Are We Graded on a Pass-Fail or ….

These posts began as emails to an adult Sunday school class over 10 years ago.

It was probably about 1982 that I first read Richard Foster’s Celebration of Discipline and Freedom of Simplicity and over the following years found more and more to read about spiritual disciplines/practices and later began to make the first attempts to incorporate such into my life. (I’ll spare you a lengthy bibliography here but maybe later ….)

By 1982 I had read more, attended retreats, workshops, discovered the Jesus Prayer, and Lectio Divina. By then I was a gung-ho advocate that we all should be very intentional about the regular practice of spiritual disciplines. I probably talked the ears off (and bored to tears) more than a few folk.

In the emails to our Sunday school class I tried to be more patient and gentle in acquainting our class with the various disciplines and started by sending an weekly email naming a practice and briefly describing it.

It was while I was such a gung-ho evangelist for spiritual disciplines that I heard of a book titled Flunking Sainthood: A Year of Breaking the Sabbath, Forgetting to Pray, and Still Loving My Neighbor by Jana Riess.

Well, the title bothered me somewhat. No, it bothered me alot. I wanted to present spiritual disciples in as positive a way as possible. It already had too many detractors and I wanted folk to know how great it could be for them and any thought of “flunking” was not received well by me.

So, I did what I do with a lot of books that annoy me – I started reading it. After all, you need to know your opposition. Right? Not the best attitude with which to begin reading a book, but there is something to be said for beginning. Right? Even with a less than open mind? Right?

The book is a type of spiritual memoir in which Riess recounts her spending a year giving a full month to practice each of … well, here what is reported on the back cover of the book,

“… Jana Riess shares a year-long quest to become more saintly by tackling twelve spiritual practices, including, fasting, fixed-hour prayer, gratitude, Sabbath-keeping, the Jesus Prayer, and generosity. Although she begins with great plans for success … she finds to her growing humiliation that she is failing – not just at some practices, but at every single one.”

NO! We don’t need to be writing about failing at these practices! We need to encourage folks to do them and share stories of success. — That was my initial response.

Then the next sentence on the back cover of the book,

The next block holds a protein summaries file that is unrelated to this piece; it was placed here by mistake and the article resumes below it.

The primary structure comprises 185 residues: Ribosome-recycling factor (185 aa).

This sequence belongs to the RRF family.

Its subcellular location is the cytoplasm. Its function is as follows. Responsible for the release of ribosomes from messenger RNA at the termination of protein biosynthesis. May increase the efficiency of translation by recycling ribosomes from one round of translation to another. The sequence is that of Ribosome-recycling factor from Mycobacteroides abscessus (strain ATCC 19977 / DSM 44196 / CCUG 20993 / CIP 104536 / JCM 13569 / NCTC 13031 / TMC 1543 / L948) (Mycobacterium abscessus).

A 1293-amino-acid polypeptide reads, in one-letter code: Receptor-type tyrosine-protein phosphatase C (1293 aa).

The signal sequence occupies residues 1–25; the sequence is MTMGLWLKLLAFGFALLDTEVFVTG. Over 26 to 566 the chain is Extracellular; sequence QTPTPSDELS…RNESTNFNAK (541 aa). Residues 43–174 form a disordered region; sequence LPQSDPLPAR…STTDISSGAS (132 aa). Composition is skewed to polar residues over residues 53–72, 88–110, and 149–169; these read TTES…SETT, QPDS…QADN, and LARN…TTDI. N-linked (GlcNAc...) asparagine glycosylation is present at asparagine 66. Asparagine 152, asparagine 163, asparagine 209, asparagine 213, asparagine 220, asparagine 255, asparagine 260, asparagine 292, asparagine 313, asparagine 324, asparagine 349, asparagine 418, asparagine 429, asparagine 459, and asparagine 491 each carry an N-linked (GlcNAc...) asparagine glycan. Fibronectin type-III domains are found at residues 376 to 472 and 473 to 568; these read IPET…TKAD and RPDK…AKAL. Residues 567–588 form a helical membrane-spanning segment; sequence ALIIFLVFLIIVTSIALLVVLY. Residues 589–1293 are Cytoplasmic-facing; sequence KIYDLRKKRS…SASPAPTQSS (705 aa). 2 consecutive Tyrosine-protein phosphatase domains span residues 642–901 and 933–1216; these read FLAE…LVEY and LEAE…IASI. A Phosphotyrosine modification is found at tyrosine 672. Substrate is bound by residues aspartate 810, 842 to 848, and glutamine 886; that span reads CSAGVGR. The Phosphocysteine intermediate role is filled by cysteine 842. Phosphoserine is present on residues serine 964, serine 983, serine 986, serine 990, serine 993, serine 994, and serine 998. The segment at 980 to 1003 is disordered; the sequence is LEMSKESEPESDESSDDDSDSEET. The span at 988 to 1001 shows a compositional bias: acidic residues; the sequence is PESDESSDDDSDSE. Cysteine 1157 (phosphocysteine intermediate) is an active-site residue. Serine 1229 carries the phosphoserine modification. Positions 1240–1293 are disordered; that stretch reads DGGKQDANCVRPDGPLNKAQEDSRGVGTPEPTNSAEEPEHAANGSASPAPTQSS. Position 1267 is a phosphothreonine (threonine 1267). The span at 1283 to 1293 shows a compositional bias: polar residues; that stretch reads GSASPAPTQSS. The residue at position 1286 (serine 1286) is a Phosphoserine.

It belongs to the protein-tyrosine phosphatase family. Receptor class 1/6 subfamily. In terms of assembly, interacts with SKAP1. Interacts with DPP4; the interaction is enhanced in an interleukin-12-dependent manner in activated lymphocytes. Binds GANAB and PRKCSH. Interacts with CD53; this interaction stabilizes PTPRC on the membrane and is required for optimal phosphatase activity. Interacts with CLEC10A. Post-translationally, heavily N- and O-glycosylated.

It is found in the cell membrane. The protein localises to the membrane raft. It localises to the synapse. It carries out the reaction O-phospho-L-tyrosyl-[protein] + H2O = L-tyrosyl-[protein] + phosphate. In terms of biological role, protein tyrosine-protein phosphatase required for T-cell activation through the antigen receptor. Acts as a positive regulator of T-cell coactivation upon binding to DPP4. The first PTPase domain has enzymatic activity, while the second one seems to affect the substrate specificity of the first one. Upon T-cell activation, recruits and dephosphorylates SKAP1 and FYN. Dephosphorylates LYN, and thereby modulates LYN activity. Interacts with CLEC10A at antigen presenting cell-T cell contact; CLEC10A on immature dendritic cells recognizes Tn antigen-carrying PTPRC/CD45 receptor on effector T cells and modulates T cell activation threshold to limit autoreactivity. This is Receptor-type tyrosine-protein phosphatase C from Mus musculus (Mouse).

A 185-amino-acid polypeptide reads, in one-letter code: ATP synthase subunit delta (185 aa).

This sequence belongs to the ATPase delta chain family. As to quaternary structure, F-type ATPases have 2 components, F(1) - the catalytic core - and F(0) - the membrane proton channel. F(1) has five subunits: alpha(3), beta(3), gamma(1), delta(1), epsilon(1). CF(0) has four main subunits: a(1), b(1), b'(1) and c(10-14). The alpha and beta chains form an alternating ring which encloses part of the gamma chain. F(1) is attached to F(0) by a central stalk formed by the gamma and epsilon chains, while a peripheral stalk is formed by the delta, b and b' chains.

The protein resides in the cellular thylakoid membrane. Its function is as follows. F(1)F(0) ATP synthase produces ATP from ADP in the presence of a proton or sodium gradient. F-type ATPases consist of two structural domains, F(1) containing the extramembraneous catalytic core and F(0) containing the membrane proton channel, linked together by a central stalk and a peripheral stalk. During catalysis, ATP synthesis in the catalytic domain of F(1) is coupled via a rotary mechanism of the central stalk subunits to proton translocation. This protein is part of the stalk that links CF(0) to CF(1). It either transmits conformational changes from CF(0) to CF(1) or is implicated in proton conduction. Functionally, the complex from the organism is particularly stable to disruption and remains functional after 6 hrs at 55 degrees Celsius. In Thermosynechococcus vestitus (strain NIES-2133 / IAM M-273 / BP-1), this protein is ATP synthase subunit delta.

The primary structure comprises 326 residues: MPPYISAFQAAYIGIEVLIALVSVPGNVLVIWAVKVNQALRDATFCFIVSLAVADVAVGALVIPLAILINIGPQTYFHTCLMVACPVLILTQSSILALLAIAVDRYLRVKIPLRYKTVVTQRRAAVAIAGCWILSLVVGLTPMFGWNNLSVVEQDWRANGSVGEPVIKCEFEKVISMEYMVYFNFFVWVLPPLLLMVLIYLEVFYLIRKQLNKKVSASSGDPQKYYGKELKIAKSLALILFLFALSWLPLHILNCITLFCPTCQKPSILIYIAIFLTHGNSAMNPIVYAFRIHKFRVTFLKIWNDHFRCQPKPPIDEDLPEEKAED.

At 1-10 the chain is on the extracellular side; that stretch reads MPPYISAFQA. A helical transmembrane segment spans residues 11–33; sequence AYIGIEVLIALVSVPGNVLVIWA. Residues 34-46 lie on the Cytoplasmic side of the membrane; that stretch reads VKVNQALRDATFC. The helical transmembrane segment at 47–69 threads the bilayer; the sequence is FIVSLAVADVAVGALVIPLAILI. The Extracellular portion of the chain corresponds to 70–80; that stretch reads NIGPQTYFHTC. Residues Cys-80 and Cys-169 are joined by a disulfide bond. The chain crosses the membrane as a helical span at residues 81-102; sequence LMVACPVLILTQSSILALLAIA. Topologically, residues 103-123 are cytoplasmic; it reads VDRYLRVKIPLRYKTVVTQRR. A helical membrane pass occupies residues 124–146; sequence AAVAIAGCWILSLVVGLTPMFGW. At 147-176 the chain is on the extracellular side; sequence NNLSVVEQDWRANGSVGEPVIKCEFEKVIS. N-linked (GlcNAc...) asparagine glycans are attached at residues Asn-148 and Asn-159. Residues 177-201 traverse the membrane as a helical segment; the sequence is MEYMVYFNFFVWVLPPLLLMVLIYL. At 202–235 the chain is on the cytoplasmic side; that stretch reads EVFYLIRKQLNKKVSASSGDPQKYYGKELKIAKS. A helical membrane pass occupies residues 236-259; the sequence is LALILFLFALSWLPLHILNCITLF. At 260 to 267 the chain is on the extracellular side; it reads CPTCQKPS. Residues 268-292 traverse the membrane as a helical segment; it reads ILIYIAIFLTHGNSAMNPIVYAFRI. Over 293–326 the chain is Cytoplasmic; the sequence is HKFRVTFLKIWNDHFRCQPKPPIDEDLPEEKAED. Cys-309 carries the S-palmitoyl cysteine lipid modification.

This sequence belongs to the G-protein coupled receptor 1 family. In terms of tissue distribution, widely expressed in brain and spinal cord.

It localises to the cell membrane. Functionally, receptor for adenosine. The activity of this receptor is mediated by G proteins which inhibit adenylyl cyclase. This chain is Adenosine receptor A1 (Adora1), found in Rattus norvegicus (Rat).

“What emerges is a vulnerable story of the quest for perfection and the reality of failure, which turns out to be a valuable spiritual practice in and of itself.”

At the time, I was not at all sure I followed that line of reasoning, but it did intrigue me. A lot!

The following are Jana Riess’s words from the epilogue of the book and are not meant to be a spoiler but a way of seeing life and practices beyond the lens of success-and-failure.

“All through this project I’ve been hard on myself because of the practices I couldn’t do at all … the ones I did successfully but pridefully or for the wrong reasons … and the ones I didn’t see the point of. But in the end, many of this year’s practices helped me when I needed it the most: fasting helped teach me that this body and this life are not all there is … Sabbath keeping taught me about time out of time…. Sabbath time is like suspended animation …. Other practices, especially fixed-hour prayer, have this same undercurrent. Your schedule is all very good, these practices say. But you have to be prepared to drop everything for God, or others, for death….. I may have spent a year of flunking sainthood, but along the way, I’ve had unexpected epiphanies and wild glimpses of the holy I would never have experienced without these crazy practices.”

With that in mind, I think I’ll take some time and let my mind wander a bit and see if I notice any “wild glimpses of the holy” that came at unexpected times in unexpected ways. Or better yet, came in spite of my schedule, my plans and my timing of things.

How about you?

charles
{ubi caritas et amor, Deus ibi est}


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